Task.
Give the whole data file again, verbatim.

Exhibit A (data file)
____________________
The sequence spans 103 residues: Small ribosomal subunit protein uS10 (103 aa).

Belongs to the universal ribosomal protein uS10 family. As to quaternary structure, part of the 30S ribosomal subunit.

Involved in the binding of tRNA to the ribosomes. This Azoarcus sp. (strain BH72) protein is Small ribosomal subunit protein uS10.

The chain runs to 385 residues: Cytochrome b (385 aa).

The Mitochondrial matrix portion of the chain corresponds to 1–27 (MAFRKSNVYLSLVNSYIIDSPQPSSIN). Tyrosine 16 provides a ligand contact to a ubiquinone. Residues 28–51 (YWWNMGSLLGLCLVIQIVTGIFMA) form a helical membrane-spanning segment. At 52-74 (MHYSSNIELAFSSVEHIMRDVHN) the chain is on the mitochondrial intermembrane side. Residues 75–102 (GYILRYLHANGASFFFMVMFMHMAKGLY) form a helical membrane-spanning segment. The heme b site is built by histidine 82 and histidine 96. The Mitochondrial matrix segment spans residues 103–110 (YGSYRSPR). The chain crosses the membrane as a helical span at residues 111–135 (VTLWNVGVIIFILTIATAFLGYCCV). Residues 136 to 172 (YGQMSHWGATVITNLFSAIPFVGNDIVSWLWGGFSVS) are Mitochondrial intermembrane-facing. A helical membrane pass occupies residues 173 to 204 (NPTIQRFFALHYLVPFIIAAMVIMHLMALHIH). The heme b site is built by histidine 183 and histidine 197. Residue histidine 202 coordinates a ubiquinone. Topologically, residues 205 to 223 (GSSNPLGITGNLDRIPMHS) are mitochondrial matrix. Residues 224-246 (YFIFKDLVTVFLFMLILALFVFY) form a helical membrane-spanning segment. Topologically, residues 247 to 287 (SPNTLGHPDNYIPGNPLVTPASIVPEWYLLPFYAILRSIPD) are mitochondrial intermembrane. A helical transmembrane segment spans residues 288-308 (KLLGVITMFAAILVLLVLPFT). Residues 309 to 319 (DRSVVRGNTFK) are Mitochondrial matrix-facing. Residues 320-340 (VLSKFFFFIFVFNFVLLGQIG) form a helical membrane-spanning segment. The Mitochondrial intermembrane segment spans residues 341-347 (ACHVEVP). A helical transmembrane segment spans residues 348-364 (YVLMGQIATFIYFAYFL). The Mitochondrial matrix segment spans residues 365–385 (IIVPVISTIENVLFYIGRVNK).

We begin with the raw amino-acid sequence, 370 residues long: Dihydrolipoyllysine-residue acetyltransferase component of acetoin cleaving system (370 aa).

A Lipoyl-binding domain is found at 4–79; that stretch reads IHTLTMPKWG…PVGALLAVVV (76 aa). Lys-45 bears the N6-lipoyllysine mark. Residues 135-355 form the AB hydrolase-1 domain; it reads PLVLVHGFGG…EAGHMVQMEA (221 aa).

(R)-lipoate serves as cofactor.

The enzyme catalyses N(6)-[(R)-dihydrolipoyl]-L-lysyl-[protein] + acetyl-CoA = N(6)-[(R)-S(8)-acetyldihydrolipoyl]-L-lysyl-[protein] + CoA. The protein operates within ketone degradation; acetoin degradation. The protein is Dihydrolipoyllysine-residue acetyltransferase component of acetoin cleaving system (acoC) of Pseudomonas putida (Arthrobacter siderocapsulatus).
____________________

The sequence spans 103 residues: Small ribosomal subunit protein uS10 (103 aa).

Belongs to the universal ribosomal protein uS10 family. As to quaternary structure, part of the 30S ribosomal subunit.

Involved in the binding of tRNA to the ribosomes. This Azoarcus sp. (strain BH72) protein is Small ribosomal subunit protein uS10.

The chain runs to 385 residues: Cytochrome b (385 aa).

The Mitochondrial matrix portion of the chain corresponds to 1–27 (MAFRKSNVYLSLVNSYIIDSPQPSSIN). Tyrosine 16 provides a ligand contact to a ubiquinone. Residues 28–51 (YWWNMGSLLGLCLVIQIVTGIFMA) form a helical membrane-spanning segment. At 52-74 (MHYSSNIELAFSSVEHIMRDVHN) the chain is on the mitochondrial intermembrane side. Residues 75–102 (GYILRYLHANGASFFFMVMFMHMAKGLY) form a helical membrane-spanning segment. The heme b site is built by histidine 82 and histidine 96. The Mitochondrial matrix segment spans residues 103–110 (YGSYRSPR). The chain crosses the membrane as a helical span at residues 111–135 (VTLWNVGVIIFILTIATAFLGYCCV). Residues 136 to 172 (YGQMSHWGATVITNLFSAIPFVGNDIVSWLWGGFSVS) are Mitochondrial intermembrane-facing. A helical membrane pass occupies residues 173 to 204 (NPTIQRFFALHYLVPFIIAAMVIMHLMALHIH). The heme b site is built by histidine 183 and histidine 197. Residue histidine 202 coordinates a ubiquinone. Topologically, residues 205 to 223 (GSSNPLGITGNLDRIPMHS) are mitochondrial matrix. Residues 224-246 (YFIFKDLVTVFLFMLILALFVFY) form a helical membrane-spanning segment. Topologically, residues 247 to 287 (SPNTLGHPDNYIPGNPLVTPASIVPEWYLLPFYAILRSIPD) are mitochondrial intermembrane. A helical transmembrane segment spans residues 288-308 (KLLGVITMFAAILVLLVLPFT). Residues 309 to 319 (DRSVVRGNTFK) are Mitochondrial matrix-facing. Residues 320-340 (VLSKFFFFIFVFNFVLLGQIG) form a helical membrane-spanning segment. The Mitochondrial intermembrane segment spans residues 341-347 (ACHVEVP). A helical transmembrane segment spans residues 348-364 (YVLMGQIATFIYFAYFL). The Mitochondrial matrix segment spans residues 365–385 (IIVPVISTIENVLFYIGRVNK).

We begin with the raw amino-acid sequence, 370 residues long: Dihydrolipoyllysine-residue acetyltransferase component of acetoin cleaving system (370 aa).

A Lipoyl-binding domain is found at 4–79; that stretch reads IHTLTMPKWG…PVGALLAVVV (76 aa). Lys-45 bears the N6-lipoyllysine mark. Residues 135-355 form the AB hydrolase-1 domain; it reads PLVLVHGFGG…EAGHMVQMEA (221 aa).

(R)-lipoate serves as cofactor.

The enzyme catalyses N(6)-[(R)-dihydrolipoyl]-L-lysyl-[protein] + acetyl-CoA = N(6)-[(R)-S(8)-acetyldihydrolipoyl]-L-lysyl-[protein] + CoA. The protein operates within ketone degradation; acetoin degradation. The protein is Dihydrolipoyllysine-residue acetyltransferase component of acetoin cleaving system (acoC) of Pseudomonas putida (Arthrobacter siderocapsulatus).